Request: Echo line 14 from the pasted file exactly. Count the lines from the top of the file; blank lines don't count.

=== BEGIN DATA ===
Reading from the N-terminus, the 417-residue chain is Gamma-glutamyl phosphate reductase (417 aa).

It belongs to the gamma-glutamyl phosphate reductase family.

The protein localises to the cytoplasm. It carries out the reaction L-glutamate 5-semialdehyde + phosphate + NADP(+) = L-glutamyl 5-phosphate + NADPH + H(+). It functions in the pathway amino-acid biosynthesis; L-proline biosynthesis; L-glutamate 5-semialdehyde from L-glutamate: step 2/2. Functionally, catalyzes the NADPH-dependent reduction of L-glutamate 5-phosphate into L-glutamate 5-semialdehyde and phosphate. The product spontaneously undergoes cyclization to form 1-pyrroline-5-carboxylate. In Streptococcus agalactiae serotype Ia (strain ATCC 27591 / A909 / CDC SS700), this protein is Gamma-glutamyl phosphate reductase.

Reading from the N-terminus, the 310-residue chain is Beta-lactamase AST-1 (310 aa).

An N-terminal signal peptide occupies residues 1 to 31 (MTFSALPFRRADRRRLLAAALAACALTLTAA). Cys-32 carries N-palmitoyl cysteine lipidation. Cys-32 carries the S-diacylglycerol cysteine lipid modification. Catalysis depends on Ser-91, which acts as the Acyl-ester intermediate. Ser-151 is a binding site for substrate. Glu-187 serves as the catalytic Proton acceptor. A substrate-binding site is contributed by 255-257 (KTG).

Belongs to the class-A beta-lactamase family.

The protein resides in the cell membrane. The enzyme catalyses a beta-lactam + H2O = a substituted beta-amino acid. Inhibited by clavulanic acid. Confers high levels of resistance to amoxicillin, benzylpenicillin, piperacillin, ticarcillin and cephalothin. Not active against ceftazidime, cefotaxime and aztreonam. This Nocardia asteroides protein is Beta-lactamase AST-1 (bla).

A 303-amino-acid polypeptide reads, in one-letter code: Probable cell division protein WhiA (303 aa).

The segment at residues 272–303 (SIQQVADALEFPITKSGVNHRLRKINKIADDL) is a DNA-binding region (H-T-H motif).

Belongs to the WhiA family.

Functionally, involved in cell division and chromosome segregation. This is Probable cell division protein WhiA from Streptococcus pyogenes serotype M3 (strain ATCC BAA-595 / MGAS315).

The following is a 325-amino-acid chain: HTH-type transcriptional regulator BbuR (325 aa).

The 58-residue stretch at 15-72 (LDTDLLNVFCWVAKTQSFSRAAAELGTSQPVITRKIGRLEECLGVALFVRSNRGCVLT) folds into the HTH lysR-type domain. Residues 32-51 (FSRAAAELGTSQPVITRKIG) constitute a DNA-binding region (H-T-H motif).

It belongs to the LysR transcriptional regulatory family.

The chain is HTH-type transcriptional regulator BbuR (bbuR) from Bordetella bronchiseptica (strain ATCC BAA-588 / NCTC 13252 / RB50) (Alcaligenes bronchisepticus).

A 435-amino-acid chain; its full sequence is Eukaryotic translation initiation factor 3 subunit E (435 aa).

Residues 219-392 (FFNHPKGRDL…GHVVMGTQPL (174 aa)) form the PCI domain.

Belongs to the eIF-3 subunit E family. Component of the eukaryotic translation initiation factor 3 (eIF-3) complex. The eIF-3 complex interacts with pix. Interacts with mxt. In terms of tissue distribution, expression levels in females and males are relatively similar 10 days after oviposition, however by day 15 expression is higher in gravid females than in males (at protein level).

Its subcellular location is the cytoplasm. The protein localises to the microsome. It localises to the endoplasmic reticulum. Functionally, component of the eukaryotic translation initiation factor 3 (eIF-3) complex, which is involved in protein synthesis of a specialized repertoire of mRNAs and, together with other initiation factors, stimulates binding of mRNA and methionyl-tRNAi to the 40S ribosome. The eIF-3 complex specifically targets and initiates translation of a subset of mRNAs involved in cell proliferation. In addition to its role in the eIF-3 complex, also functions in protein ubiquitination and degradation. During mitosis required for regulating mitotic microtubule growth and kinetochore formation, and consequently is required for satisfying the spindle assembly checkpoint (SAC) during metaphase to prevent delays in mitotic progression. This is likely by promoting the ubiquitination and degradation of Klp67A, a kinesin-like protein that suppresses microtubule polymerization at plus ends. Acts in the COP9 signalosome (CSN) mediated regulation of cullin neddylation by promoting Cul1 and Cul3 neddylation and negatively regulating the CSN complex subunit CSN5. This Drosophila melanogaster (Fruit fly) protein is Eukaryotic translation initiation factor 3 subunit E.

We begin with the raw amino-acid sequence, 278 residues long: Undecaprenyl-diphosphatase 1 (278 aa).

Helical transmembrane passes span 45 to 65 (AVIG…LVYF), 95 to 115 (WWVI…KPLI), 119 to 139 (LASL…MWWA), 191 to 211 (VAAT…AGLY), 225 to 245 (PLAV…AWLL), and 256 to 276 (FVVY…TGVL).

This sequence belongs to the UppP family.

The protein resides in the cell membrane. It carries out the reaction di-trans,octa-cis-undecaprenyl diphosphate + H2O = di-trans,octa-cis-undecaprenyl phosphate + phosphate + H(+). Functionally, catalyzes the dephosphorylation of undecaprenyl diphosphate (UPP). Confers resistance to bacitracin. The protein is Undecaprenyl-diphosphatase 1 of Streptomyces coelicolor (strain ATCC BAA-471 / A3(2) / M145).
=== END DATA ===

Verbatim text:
It belongs to the LysR transcriptional regulatory family.